Prologis (PLD) is the biggest industrial REIT. It’s also a great choice for long-term wealth builders.
Occupancy remains high:
Most of the expiring leases are renewed:
Prologis can significantly increase rents:
That combination leads to massive growth in same-store net operating income:
Those factors all combine to push substantial growth in normalized FFO per share. However, sometimes investors misread the growth rates because PLD also includes some profits from their development activity. That can make the year-over-year growth rates look more volatile than they would otherwise be.
Rexford Industrial (REXR) is another one of my favorite REITs. The portfolio is entirely located in southern California. Even if you’re one of the many Seeking Alpha readers who simply hates everything about California (hello, about 80% of you), you may still love the math.
Southern California is an ideal place for industrial real estate:
I want to emphasize the point about negative supply growth. While Rexford is achieving huge leasing spreads, the supply in southern California is falling. Rexford is operating in the “infill” markets.
They’re in locations where it’s extremely hard to build any new supply.
Even if a developer could get approval to build there, the land underneath the warehouse is so valuable that it usually goes to other uses. Probably not office anymore. Office real estate is terrible, as The Real Deal highlighted:
That’s awful, but I suspect it will go even higher. Much like terrible malls with repetitive tenants and excessive markups, office space is simply overbuilt.
We don’t want to own offices, but we do want to own industrial real estate. Quick sanity check! Southern California industrial real estate is still occupied, right?
That looks good.
How’s office space doing in California? Does anyone have the vacancy rate for a big important market like Los Angeles?
Thanks, Avison Young, for those figures.
We like REITs that have a strong history of providing growth in AFFO per share and strong demand trends that should enable them to perform well in the future. That does not require significant growth in every year. The tower REITs generally had exposure to floating-rate debt that significantly impacted their year-over-year growth metrics.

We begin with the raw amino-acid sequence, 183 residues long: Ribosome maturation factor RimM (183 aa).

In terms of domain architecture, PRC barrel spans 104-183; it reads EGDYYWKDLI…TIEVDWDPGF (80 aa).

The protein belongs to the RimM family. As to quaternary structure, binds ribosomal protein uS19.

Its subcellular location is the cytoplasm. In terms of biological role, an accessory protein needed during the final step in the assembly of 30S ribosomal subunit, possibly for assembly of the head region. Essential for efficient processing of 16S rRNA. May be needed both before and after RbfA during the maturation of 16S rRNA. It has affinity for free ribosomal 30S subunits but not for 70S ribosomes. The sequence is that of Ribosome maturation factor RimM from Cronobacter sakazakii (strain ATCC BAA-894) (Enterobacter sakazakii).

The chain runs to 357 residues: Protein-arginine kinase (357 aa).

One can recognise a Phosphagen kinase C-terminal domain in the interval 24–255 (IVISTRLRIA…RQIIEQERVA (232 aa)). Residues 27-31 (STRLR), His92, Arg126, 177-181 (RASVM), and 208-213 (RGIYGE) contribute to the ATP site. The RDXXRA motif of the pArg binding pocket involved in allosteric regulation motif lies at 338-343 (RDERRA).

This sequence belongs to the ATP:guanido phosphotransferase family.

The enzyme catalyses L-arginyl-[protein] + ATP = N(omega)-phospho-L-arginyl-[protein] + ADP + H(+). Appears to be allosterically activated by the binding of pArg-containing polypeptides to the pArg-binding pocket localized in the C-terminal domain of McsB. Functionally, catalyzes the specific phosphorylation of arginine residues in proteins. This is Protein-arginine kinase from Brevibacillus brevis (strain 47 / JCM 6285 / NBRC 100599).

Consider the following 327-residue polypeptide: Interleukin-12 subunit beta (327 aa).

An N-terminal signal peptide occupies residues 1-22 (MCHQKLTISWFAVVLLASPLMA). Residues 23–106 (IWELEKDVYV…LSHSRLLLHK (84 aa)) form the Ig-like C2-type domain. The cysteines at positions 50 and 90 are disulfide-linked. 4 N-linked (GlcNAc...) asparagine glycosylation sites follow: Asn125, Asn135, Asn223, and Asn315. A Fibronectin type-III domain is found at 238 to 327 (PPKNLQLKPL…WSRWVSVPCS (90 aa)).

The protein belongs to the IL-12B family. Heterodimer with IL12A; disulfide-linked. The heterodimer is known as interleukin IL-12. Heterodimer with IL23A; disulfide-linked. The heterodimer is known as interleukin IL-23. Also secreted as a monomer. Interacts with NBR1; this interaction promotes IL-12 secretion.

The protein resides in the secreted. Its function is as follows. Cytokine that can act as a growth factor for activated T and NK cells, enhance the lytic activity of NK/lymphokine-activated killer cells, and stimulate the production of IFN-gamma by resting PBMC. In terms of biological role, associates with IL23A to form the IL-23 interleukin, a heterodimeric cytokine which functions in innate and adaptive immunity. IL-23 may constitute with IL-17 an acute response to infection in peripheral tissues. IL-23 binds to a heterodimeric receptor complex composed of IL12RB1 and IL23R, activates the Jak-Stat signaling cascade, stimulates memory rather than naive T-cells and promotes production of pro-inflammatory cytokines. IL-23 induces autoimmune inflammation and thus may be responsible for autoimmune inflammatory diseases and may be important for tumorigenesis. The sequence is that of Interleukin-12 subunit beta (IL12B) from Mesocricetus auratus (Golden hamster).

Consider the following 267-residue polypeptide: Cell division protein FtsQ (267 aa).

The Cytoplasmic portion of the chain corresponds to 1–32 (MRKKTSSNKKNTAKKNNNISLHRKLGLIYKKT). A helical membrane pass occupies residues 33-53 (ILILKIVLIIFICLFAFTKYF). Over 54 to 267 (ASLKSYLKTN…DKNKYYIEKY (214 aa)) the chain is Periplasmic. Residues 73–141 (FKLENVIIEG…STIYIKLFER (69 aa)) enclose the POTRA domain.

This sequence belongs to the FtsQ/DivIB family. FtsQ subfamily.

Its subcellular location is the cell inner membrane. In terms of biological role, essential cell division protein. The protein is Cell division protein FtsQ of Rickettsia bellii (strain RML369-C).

Their growth rates shouldn’t be hammered that way by higher floating rates in 2024. There’s a strong chance that the average fed funds rate for 2023 will be higher than the average for 2024. That can annihilate the interest rate story for pressure on AFFO per share.
Industrial REITs should see strong leasing spreads throughout the rest of the decade with a good chance to go beyond that. Brick-and-mortar is facing a serious decline as ordering online only becomes more convenient.
There’s one other tailwind I’d love to see. I’d like to see Amazon (AMZN) improve its filtering mechanics when searching the site. The sheer volume of key data points customers cannot use to filter results is insane. That would be another step in further cementing the absolute domination of ordering our junk online.
You get one more for free! I also like Alexandria Real Estate (ARE). I wrote a huge subscriber article on Alexandria (paywalled link) for members of The REIT Forum. I also provided a public article with a portion of it. I’ll share another bit here:
Guidance for 2023 calls for spending $200 to $400 million on acquisitions (though with the current share price, I think they should be cautious), and $2,400 to $3,550 million on construction. That’s why Alexandria keeps growing. They do expect to see debt increase by $550 to $850 million (net of repayments) to fund construction. However, they also expect to see significant proceeds from dispositions or sales of partial interests. That is their primary source of cash for development.
Dispositions have been another important part of their playbook. ARE doesn’t keep all of the assets they develop. They sell a substantial amount of real estate because they want to leverage their expertise in development. During 2022 they had $2.2 billion in dispositions.
I think on average we should expect normalized FFO per share growth to run at least 3% annualized (big bear scenario) up to about 8% annualized (big bull scenario). That’s an average growth rate and there should be years outside that range. It excludes any non-recurring items. That’s a good range for a REIT with a 4.13% dividend yield (at $117.08). I would guess that the actual forward growth rate probably runs around the 5% to 6% range over the next decade, but that’s a long time and other factors certainly could creep up.
I’m expecting the dividend growth rate would be comparable to FFO growth rates.
I own shares in all 6 REITs. Using today’s closing prices, each position is worth 1.63% to 8.6% of my total portfolio.
Ratings: Bullish on AMT, CCI, SBAC, PLD, REXR, ARE